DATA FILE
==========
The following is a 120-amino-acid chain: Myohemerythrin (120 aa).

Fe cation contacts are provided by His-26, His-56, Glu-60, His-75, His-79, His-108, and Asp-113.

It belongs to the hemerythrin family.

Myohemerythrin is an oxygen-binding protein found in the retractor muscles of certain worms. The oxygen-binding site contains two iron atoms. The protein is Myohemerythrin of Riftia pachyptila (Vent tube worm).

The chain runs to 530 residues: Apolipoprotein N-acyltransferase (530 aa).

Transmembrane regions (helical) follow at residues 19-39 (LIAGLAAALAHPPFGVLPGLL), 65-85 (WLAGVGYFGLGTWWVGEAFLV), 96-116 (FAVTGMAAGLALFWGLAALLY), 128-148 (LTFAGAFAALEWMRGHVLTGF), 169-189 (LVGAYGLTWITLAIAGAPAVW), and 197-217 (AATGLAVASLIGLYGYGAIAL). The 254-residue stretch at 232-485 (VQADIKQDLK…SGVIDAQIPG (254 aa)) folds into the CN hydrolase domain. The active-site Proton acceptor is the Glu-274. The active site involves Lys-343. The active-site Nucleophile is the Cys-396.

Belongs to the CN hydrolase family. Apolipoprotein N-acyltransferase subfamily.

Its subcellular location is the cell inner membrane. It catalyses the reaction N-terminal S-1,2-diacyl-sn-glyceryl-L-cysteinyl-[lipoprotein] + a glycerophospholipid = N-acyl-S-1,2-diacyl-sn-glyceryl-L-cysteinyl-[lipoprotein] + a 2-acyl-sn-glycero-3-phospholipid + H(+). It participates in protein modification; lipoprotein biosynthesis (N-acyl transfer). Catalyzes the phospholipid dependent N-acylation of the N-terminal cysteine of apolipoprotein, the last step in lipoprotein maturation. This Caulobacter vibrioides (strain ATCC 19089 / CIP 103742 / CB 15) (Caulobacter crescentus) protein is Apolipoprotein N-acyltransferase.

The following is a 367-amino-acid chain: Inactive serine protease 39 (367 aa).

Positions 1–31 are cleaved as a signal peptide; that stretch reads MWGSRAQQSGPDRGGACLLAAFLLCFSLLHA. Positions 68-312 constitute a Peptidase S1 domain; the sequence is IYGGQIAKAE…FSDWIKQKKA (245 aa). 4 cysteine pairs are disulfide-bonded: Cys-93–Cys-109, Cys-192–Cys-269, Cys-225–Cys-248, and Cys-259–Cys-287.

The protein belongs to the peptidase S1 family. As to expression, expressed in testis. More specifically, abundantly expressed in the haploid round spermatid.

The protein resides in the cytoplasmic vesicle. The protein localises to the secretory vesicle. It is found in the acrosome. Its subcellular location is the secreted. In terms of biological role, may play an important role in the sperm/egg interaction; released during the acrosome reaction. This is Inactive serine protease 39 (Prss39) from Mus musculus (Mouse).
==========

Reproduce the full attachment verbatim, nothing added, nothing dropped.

The following is a 120-amino-acid chain: Myohemerythrin (120 aa).

Fe cation contacts are provided by His-26, His-56, Glu-60, His-75, His-79, His-108, and Asp-113.

It belongs to the hemerythrin family.

Myohemerythrin is an oxygen-binding protein found in the retractor muscles of certain worms. The oxygen-binding site contains two iron atoms. The protein is Myohemerythrin of Riftia pachyptila (Vent tube worm).

The chain runs to 530 residues: Apolipoprotein N-acyltransferase (530 aa).

Transmembrane regions (helical) follow at residues 19-39 (LIAGLAAALAHPPFGVLPGLL), 65-85 (WLAGVGYFGLGTWWVGEAFLV), 96-116 (FAVTGMAAGLALFWGLAALLY), 128-148 (LTFAGAFAALEWMRGHVLTGF), 169-189 (LVGAYGLTWITLAIAGAPAVW), and 197-217 (AATGLAVASLIGLYGYGAIAL). The 254-residue stretch at 232-485 (VQADIKQDLK…SGVIDAQIPG (254 aa)) folds into the CN hydrolase domain. The active-site Proton acceptor is the Glu-274. The active site involves Lys-343. The active-site Nucleophile is the Cys-396.

Belongs to the CN hydrolase family. Apolipoprotein N-acyltransferase subfamily.

Its subcellular location is the cell inner membrane. It catalyses the reaction N-terminal S-1,2-diacyl-sn-glyceryl-L-cysteinyl-[lipoprotein] + a glycerophospholipid = N-acyl-S-1,2-diacyl-sn-glyceryl-L-cysteinyl-[lipoprotein] + a 2-acyl-sn-glycero-3-phospholipid + H(+). It participates in protein modification; lipoprotein biosynthesis (N-acyl transfer). Catalyzes the phospholipid dependent N-acylation of the N-terminal cysteine of apolipoprotein, the last step in lipoprotein maturation. This Caulobacter vibrioides (strain ATCC 19089 / CIP 103742 / CB 15) (Caulobacter crescentus) protein is Apolipoprotein N-acyltransferase.

The following is a 367-amino-acid chain: Inactive serine protease 39 (367 aa).

Positions 1–31 are cleaved as a signal peptide; that stretch reads MWGSRAQQSGPDRGGACLLAAFLLCFSLLHA. Positions 68-312 constitute a Peptidase S1 domain; the sequence is IYGGQIAKAE…FSDWIKQKKA (245 aa). 4 cysteine pairs are disulfide-bonded: Cys-93–Cys-109, Cys-192–Cys-269, Cys-225–Cys-248, and Cys-259–Cys-287.

The protein belongs to the peptidase S1 family. As to expression, expressed in testis. More specifically, abundantly expressed in the haploid round spermatid.

The protein resides in the cytoplasmic vesicle. The protein localises to the secretory vesicle. It is found in the acrosome. Its subcellular location is the secreted. In terms of biological role, may play an important role in the sperm/egg interaction; released during the acrosome reaction. This is Inactive serine protease 39 (Prss39) from Mus musculus (Mouse).